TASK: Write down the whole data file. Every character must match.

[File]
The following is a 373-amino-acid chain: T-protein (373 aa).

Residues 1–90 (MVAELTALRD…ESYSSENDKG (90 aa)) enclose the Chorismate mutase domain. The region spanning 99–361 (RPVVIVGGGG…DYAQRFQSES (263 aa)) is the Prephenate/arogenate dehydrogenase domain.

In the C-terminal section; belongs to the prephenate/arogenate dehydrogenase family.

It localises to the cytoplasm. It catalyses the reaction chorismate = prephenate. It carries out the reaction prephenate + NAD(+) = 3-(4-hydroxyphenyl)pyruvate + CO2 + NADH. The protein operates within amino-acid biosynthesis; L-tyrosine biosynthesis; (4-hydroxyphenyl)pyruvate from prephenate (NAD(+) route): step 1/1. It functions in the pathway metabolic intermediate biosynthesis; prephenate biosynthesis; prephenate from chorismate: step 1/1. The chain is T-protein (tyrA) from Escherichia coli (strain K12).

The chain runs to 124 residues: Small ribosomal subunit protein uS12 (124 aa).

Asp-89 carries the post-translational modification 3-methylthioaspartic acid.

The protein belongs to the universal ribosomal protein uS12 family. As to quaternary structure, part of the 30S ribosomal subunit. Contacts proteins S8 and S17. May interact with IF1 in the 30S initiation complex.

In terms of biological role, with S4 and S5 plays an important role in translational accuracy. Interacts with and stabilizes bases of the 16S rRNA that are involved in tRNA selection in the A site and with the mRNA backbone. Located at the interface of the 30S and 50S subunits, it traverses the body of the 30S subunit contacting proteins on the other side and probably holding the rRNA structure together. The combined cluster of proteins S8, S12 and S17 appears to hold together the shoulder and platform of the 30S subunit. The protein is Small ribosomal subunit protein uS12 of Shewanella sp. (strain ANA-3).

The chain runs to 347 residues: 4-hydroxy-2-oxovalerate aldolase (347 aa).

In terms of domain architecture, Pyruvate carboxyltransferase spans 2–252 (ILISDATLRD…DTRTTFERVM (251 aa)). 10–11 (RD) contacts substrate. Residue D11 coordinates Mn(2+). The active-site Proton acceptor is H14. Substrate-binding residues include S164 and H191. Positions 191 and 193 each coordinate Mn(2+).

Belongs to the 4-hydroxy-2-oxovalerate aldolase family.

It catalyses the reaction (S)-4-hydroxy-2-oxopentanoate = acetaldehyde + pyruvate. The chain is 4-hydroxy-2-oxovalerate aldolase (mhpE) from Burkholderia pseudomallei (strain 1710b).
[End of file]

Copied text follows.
The following is a 373-amino-acid chain: T-protein (373 aa).

Residues 1–90 (MVAELTALRD…ESYSSENDKG (90 aa)) enclose the Chorismate mutase domain. The region spanning 99–361 (RPVVIVGGGG…DYAQRFQSES (263 aa)) is the Prephenate/arogenate dehydrogenase domain.

In the C-terminal section; belongs to the prephenate/arogenate dehydrogenase family.

It localises to the cytoplasm. It catalyses the reaction chorismate = prephenate. It carries out the reaction prephenate + NAD(+) = 3-(4-hydroxyphenyl)pyruvate + CO2 + NADH. The protein operates within amino-acid biosynthesis; L-tyrosine biosynthesis; (4-hydroxyphenyl)pyruvate from prephenate (NAD(+) route): step 1/1. It functions in the pathway metabolic intermediate biosynthesis; prephenate biosynthesis; prephenate from chorismate: step 1/1. The chain is T-protein (tyrA) from Escherichia coli (strain K12).

The chain runs to 124 residues: Small ribosomal subunit protein uS12 (124 aa).

Asp-89 carries the post-translational modification 3-methylthioaspartic acid.

The protein belongs to the universal ribosomal protein uS12 family. As to quaternary structure, part of the 30S ribosomal subunit. Contacts proteins S8 and S17. May interact with IF1 in the 30S initiation complex.

In terms of biological role, with S4 and S5 plays an important role in translational accuracy. Interacts with and stabilizes bases of the 16S rRNA that are involved in tRNA selection in the A site and with the mRNA backbone. Located at the interface of the 30S and 50S subunits, it traverses the body of the 30S subunit contacting proteins on the other side and probably holding the rRNA structure together. The combined cluster of proteins S8, S12 and S17 appears to hold together the shoulder and platform of the 30S subunit. The protein is Small ribosomal subunit protein uS12 of Shewanella sp. (strain ANA-3).

The chain runs to 347 residues: 4-hydroxy-2-oxovalerate aldolase (347 aa).

In terms of domain architecture, Pyruvate carboxyltransferase spans 2–252 (ILISDATLRD…DTRTTFERVM (251 aa)). 10–11 (RD) contacts substrate. Residue D11 coordinates Mn(2+). The active-site Proton acceptor is H14. Substrate-binding residues include S164 and H191. Positions 191 and 193 each coordinate Mn(2+).

Belongs to the 4-hydroxy-2-oxovalerate aldolase family.

It catalyses the reaction (S)-4-hydroxy-2-oxopentanoate = acetaldehyde + pyruvate. The chain is 4-hydroxy-2-oxovalerate aldolase (mhpE) from Burkholderia pseudomallei (strain 1710b).